If you already own a business in Florida and want to begin selling alcohol, or you are planning to open a new business that will serve alcohol, you need a liquor license. These are regulated and issued by the Florida Division of Alcoholic Beverages and Tobacco Bureau of Licensing, which is part of the Department of Business and Professional Regulation. Florida liquor license types include, but are not limited to: 4COP-SRX, 4COP-QUOTA, 2COP, 1COP, 2APS and 1APS. If you have a restaurant, cafe or bar, you should look into which 1COP, 2COP or 4COP liquor license is most appropriate for your establishment.
Types of Consumption on Premises Licenses in Florida
When you wish to serve beer, wine and/or liquor at your business in Florida, to be consumed while your customers remain at the business, look into a 1COP, 2COP or 4COP liquor license:
- 1COP: This license is for beer for sale by the drink for consumption on the premises or in sealed containers for package sales.
- 2COP: This license allows you to sell beer and wine by the drink for consumption on the premises or in sealed containers for package sales. This is typically the appropriate license for a small restaurant, café or shop.
- 4COP-QUOTA: This license is for beer, wine and liquor sales by the drink for consumption on the premises and package sales in sealed containers. This license is typically used for bars and clubs that do not meet the requirement for a 4COP-SRX/SFS license.
- 4COP-SRX/SFS: This license lets you sell beer, wine and liquor in connection with a restaurant, and for consumption on premises only (no package sales are allowed). You may have liquor beverages only in quarts, fifths and miniatures. Sales of alcohol beverages are prohibited after hours or after food service has ended. You must meet certain square footage and seat requirements determined by your county.
The quota license indicates that Florida has a limit for how many liquor licenses are issued based on the ratio of residents in each county, which is one for every 7,500 residents. Florida uses a lottery system to determine who may receive a quota license.
An SRX license is a “Restaurant only license,” also called a 4COP-SFS, for “Special Food Service” license. These liquor licenses come with additional requirements for the size of the restaurant, in terms of square footage and seats. You must also meet the requirement of at least 51 percent of your revenues coming from food and non-alcoholic beverage sales.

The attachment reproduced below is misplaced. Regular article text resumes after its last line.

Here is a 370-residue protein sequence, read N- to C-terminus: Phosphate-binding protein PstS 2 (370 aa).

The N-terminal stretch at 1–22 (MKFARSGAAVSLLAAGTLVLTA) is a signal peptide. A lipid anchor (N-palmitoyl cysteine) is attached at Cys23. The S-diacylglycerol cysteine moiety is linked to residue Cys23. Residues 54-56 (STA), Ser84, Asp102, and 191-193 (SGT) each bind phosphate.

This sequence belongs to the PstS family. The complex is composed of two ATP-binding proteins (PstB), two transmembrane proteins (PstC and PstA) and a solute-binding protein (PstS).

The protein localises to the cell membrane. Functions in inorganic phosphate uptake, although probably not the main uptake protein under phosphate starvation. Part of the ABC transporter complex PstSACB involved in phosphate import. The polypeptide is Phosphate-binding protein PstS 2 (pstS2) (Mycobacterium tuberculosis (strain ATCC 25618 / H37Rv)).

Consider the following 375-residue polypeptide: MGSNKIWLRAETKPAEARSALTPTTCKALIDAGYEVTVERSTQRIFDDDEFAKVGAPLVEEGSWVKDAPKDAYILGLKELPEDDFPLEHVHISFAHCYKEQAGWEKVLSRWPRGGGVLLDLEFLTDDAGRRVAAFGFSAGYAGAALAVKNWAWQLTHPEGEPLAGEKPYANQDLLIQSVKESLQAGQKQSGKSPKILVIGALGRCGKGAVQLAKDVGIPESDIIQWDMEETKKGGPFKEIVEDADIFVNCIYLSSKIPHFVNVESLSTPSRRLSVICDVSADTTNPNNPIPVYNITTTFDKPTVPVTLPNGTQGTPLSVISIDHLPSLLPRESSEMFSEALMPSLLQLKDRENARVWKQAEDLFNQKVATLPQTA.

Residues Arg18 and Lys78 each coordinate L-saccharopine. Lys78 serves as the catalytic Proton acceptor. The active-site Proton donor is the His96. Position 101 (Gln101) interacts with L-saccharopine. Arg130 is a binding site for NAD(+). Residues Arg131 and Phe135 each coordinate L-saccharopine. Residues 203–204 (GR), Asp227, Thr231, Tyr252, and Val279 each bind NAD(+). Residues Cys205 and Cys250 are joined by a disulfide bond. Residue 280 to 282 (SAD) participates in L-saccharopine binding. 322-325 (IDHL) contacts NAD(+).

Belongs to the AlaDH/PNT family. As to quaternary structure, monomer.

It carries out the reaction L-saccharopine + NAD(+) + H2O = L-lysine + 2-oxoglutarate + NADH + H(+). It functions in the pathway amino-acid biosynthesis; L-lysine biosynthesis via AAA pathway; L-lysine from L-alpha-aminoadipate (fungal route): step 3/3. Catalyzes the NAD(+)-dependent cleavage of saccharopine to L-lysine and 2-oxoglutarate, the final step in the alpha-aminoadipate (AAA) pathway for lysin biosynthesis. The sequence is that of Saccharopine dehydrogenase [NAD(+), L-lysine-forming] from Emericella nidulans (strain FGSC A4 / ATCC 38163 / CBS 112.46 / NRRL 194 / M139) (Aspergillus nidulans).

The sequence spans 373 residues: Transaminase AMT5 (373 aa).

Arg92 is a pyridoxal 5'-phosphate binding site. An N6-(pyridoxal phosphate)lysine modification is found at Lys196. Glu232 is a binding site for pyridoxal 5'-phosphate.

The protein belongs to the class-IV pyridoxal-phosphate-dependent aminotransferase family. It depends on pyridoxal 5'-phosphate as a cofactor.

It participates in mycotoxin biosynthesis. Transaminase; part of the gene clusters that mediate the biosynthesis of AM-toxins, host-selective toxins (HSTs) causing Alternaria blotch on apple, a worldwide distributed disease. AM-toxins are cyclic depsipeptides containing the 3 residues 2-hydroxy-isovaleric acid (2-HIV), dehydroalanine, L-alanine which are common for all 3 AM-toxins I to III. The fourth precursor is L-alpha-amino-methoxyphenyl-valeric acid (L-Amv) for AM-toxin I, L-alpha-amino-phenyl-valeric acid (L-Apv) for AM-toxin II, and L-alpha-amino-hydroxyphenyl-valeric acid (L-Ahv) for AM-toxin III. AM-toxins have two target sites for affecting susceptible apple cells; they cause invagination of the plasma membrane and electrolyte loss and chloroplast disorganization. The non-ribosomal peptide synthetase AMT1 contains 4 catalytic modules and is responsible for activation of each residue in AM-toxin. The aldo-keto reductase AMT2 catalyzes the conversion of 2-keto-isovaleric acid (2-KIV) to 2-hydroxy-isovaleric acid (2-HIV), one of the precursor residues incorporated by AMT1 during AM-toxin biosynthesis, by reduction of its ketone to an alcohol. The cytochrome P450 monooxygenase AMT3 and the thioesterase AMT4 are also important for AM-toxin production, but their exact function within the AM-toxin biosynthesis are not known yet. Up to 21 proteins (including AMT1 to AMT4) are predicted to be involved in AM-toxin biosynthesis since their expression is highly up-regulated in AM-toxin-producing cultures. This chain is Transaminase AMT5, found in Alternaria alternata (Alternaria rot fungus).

What is the Cost of a Liquor License in Florida?
The fee for a liquor license in Florida depends on the size of your county, the type of license, and whether you are purchasing a full year or a half-year license. The DBPR charges different fees for counties with populations less than 25,000, between 25,000 and 50,000, between 50,000 and 75,000, between 75,000 and 100,000 and over 100,000. For example, as of Oct. 1, 2017, a 4COP license for a full year in a county with a population of more than 100,000 costs $1,820. However, for a county of fewer than 25,000, the cost is $624.
4COP liquor licenses enable restaurants, bars and clubs to sell beer, wine and spirits for consumption on the business’s premises.
- Florida Division of Alcoholic Beverages and Tobacco: Licenses and Permits for Alcoholic Beverages
- Florida Department of Business and Professional Regulations: Alcoholic Beverages and Tobacco Licenses
- Florida Division of Alcoholic Beverages and Tobacco: FAQs
- G3 Brokers: The Different Types of Liquor Licenses in Florida and Why it Matters
- Hackleman, Olive & Judd, P.A.: Florida Liquor License Types Explained
Victoria E. Langley is a legal content writer living in the Pacific Northwest. She holds a B.A. in philosophy from Northern Illinois University and a J.D. from the John Marshall Law School of Chicago. She has worked as a clerk for a boutique law firm handling breach of contract litigation, a corporate document reviewer, and a legal counselor for a transactional law clinic. She now focuses on translating legalese into everyday language for firms around the country. Her work has appeared on the U.S. News Law Directory and many law firm's sites. Learn more from her website, langleylegalwriter.com